The Civil Litigator

JurisdictionColorado,United States
CitationVol. 8 No. 10 Pg. 1970
Publication year1979
8 Colo.Law. 1970
Colorado Lawyer

1979, October, Pg. 1970. The Civil Litigator


Vol. 8, No. 10, Pg. 1970

The Civil Litigator

Sequestration---A Few Observations and a Modest Proposal

The Facts

A precondition to the rendition of sound legal advice is an understanding of the facts.

The skills of the litigator are rarely sought until a human relationship has turned sour, and vital personal or financial interests are perceived to be at stake and in conflict with an adversary. In this milieu, ascertainment of the facts or the truth is frequently an elusive goal. It is always a difficult task. As advocates, we frequently proclaim that there is only one tolerable version of the facts, but this state of affairs rarely, if ever, exists.

It is problematical at best whether the "truth" surrounding the most amiable relationship is capable of being reconstructed from the memories of the participants after the passage of even a relatively short period of time. If John and Mary Whiteacre(fn1) were asked on their fifth (and presumably blissful) wedding anniversary to recount how they fell in love, even a desire to be gracious to one another would probably produce disparate versions of the facts.

Indeed, to determine whether a man is faithfully recounting what happened in his past (even in the most benign setting), it is essential to balance his actual memory against what he presently has to gain or lose from the story he is willing to tell. The most honest witness (consciously or unconsciously) wishes to justify his present feelings about life and will, therefore, usually do his best to recount the past in a manner consistent with his felt sense of personal dignity and his stake in the controversy.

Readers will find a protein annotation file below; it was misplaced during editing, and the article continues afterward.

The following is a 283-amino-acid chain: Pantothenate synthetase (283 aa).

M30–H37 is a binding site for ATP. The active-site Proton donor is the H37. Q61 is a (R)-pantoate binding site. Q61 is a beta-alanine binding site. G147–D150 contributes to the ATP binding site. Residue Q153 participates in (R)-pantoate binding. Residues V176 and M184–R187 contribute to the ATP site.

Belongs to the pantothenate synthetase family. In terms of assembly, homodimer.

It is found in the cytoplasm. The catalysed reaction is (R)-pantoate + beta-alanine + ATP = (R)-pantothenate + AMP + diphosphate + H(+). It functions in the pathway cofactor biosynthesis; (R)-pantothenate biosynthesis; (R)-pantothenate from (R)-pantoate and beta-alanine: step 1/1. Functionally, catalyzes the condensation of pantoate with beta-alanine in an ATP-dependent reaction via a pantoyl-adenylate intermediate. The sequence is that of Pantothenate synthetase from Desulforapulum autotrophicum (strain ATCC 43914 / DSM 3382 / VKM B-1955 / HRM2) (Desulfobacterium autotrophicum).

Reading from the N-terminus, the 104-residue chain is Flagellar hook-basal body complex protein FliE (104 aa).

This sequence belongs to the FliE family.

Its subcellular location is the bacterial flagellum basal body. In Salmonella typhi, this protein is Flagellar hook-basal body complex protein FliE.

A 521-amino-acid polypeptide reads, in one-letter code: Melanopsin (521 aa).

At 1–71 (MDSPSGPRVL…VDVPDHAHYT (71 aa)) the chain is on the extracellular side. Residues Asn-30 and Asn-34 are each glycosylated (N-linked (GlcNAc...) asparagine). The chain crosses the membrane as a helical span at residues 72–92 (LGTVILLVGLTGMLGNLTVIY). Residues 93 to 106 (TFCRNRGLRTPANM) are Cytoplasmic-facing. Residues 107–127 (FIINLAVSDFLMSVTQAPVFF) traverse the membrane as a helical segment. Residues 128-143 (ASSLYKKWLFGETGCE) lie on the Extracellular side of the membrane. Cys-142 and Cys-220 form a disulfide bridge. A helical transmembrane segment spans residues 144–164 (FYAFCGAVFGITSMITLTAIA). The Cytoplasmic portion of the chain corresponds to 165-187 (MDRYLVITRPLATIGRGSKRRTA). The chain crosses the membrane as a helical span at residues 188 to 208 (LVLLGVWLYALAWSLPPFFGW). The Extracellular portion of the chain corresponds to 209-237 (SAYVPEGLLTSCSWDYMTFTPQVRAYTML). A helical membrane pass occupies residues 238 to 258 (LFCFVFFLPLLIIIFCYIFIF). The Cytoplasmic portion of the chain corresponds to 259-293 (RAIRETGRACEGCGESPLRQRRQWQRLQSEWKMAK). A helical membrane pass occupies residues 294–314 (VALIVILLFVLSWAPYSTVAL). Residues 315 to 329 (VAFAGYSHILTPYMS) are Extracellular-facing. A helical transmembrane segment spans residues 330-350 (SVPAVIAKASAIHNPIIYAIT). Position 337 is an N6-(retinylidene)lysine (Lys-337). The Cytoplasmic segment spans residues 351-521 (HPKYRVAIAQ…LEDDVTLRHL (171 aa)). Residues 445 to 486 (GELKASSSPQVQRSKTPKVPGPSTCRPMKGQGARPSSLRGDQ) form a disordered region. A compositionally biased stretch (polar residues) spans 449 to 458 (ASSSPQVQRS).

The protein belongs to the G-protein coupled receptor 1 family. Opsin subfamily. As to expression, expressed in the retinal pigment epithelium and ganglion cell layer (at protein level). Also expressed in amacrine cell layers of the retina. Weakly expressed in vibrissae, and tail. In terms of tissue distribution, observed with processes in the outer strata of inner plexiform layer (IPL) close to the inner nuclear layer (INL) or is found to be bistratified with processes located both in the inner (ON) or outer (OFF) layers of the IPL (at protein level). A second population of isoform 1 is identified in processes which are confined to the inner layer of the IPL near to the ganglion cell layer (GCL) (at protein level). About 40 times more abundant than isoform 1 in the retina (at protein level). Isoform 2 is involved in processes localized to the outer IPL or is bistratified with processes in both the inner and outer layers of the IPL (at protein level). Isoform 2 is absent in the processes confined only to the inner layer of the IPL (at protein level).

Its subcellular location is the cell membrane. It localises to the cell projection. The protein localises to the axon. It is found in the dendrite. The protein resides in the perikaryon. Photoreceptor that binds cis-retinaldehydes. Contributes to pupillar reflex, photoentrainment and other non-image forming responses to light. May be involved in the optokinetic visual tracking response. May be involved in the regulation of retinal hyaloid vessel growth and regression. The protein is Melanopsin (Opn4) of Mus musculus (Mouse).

To get at the facts and to attempt to reconstruct the whole with a healthy regard for the conscious and unconscious forces that play a part in everyone's memory, it is essential that the event at issue be reconstructed, witness by witness, and that each witness's version or memory of the event be obtained without the benefit or influence of another's memory. Rule 615 of the Federal Rules of Evidence (F.R.E.) provides a solution toward achieving this goal in the trial arena. Sequestration is demandable as a matter of right. Rule 615 of the proposed Colorado Rules of Evidence will accomplish, when promulgated, the same objective.

In civil litigation, the facts face their first litmus test during discovery. When the time for trial arrives, sequestration of witnesses is still a useful tool, but arguably this technique for seeking out the truth may then be too much too late. Why, then, should not a similar rule of sequestration be applicable with regard to oral depositions? It is, but we suggest that it can be improved.

An Historical Sidelight

The practice of separating witnesses in order to detect falsehood and to get at the truth by exposing inconsistencies has a long and rich history. Professor Wigmore reports that the story of Daniel's judgment in Susanna's case became a powerful argument in the courts of England, and was a favorite text used by those who wished to establish their innocence.(fn2) It deserves to be recalled:

The History of Susanna, vv. 36-34 (Apocrypha) [Two elders coveted Susanna, a very fair woman and pure, the wife of Joacim; they tempted her, but she resisted; then they plotted, and charged her with...

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